In the heart of a scandal that cuts to the very heart of what Facebook does and means in the world, the company is absolutely failing to respond effectively. Mic Wright, co-founder and CEO of the Means Agency, looks at why and what you should do…
Facebook should be used to bad press. The company was formed out of a spiral of negativity at Harvard after Mark Zuckerberg stole pictures that didn’t belong to him to create Facemash, a way of rating fellow students’ attractiveness.
There’s a lot of (Facebook) blue water between that incarnation of Zuck and today’s pseudo-statesman who spent last year on what looked to almost everyone like an exploratory tour of the US states ahead of some future run for the Presidency.
But if Zuck 2024 is ever going to come to pass, the Facebook founder and the many tentacled social media monster that he leads will need to seriously improve their crisis PR.
Right now, a coalition of The Guardian, Channel 4 News and the New York Times is busting open the way Cambridge Analytica weaponised Facebook data for Steve Bannon and, ultimately, the Trump campaign. And Facebook are…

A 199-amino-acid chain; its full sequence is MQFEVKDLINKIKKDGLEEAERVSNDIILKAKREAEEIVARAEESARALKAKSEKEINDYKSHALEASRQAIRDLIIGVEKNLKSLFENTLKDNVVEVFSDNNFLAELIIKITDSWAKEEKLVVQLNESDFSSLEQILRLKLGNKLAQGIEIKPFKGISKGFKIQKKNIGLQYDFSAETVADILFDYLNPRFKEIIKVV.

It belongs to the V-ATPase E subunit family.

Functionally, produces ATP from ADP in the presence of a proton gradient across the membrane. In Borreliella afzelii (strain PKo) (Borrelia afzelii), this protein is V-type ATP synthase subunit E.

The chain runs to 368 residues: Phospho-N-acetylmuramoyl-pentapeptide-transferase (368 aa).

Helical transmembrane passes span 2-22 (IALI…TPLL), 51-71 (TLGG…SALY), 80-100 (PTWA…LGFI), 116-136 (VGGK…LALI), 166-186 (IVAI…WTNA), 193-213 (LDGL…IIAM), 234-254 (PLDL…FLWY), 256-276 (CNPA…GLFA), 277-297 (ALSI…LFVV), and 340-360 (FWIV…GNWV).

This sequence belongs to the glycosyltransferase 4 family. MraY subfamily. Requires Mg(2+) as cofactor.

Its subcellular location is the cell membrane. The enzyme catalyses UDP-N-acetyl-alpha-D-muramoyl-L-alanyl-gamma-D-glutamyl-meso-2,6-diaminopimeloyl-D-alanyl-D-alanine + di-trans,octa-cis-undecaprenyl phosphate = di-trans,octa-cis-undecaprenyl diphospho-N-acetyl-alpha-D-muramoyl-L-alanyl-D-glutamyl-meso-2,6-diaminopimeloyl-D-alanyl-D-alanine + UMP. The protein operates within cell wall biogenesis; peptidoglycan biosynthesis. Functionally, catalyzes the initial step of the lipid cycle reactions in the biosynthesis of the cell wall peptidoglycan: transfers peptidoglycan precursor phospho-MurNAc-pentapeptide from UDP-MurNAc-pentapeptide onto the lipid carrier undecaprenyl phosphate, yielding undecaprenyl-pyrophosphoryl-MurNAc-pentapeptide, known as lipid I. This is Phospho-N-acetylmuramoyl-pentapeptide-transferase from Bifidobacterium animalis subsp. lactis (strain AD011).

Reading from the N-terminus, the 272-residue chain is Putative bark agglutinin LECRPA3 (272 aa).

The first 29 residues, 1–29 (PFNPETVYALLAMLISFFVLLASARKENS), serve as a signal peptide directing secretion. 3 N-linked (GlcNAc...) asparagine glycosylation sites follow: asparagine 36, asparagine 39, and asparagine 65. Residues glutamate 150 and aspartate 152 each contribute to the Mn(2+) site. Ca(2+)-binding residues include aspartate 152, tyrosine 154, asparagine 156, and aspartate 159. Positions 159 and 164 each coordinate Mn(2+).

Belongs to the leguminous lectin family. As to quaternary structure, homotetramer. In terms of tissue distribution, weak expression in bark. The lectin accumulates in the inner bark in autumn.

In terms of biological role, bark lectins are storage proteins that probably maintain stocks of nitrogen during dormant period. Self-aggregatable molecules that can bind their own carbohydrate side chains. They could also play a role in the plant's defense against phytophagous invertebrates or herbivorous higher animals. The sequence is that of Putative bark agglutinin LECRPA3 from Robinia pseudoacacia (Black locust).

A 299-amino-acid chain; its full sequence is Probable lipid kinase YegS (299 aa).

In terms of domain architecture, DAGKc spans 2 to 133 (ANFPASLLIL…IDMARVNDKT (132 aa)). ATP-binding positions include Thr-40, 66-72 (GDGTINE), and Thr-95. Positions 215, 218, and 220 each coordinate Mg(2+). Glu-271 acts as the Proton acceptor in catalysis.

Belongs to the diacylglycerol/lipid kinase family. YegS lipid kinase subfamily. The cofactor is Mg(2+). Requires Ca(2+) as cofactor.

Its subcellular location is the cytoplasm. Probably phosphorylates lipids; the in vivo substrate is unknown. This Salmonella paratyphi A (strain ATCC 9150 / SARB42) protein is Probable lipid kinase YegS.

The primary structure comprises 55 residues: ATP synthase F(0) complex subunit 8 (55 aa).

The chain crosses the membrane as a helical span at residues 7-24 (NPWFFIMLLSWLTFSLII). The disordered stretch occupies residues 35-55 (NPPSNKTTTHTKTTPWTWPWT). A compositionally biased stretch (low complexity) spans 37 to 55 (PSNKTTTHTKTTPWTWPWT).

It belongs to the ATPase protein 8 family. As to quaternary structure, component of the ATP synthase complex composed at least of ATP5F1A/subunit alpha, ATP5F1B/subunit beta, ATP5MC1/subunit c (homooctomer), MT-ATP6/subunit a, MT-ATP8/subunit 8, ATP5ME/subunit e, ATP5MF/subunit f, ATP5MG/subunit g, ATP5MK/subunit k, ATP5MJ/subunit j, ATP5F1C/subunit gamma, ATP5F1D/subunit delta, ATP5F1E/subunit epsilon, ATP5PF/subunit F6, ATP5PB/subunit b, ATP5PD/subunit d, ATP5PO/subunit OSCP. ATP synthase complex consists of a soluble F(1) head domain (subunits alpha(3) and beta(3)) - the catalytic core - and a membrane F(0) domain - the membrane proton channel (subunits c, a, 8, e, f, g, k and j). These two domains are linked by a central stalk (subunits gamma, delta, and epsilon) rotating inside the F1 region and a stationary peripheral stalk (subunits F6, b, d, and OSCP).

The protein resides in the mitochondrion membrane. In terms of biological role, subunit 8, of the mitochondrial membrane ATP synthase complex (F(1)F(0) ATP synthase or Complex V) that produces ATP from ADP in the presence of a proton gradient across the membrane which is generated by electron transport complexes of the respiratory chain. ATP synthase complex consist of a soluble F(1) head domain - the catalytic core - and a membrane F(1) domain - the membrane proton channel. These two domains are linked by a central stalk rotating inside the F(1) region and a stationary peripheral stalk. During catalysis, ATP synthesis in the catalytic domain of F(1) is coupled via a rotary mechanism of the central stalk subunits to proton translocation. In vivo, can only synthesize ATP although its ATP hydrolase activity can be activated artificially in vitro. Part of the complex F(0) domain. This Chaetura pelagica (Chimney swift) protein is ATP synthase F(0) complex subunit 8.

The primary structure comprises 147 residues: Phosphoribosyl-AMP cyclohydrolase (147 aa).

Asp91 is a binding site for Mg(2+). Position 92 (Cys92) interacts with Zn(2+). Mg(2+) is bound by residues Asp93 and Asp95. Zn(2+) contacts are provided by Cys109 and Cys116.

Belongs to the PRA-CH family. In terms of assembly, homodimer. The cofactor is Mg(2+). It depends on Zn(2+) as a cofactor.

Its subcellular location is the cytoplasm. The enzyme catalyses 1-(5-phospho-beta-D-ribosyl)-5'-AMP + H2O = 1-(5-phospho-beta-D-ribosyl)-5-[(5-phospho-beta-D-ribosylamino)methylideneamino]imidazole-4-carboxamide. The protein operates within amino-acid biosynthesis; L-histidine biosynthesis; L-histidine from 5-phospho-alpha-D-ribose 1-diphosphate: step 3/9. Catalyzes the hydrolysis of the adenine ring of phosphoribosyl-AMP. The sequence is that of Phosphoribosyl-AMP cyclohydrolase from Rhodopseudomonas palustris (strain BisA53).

…absolutely screwing up. When Facebook were called to testify before Congress about the election and Russian ad spending, Zuckerberg himself did not appear, sending top lieutenants instead. Now, with the Cambridge Analytica scandal is bubbling over and he’s been silent.
Some Facebook execs have made statements… on Twitter, which have subsequently been deleted. Facebook itself threatened The Guardian with legal action before its story was published and have also tried to pressure Channel 4.
Zuckerberg has yet to publish one of his now infamous personal Facebook posts about the issue, despite committing himself to fixing the company this year (as if that wasn’t already his responsibility as the CEO of a public company). And the whistleblower behind the story? His Facebook and Instagram accounts have been suspended. Nice work, Facebook.
For a company as large and influential as Facebook to be so cack-handed about public relations and handling reputational crises is shocking. This is the product of an arrogant culture, one where Facebook believes it is doing good in the world and those who disagree are simply misguided or worse enemies to be repelled and destroyed.
In a crisis, your company needs to be:
- As transparent as legally possible
- Consistent in your communications across channels
- Willing to put up senior executives who are solid media performers
- Ready to show how you will prevent a repeat of the bad behaviour / failure / problem that is at the heart of the scandal.
You cannot go to ground. You cannot be aggressive and overly defensive. Optics matter. Attacking whistleblowers or claiming, as Facebook has, that something is not a breach because you want to argue about semantics is an extremely bad idea.
Most storms can be weathered in business but deception and dissembling almost always result in legal, business and reputational consequences.
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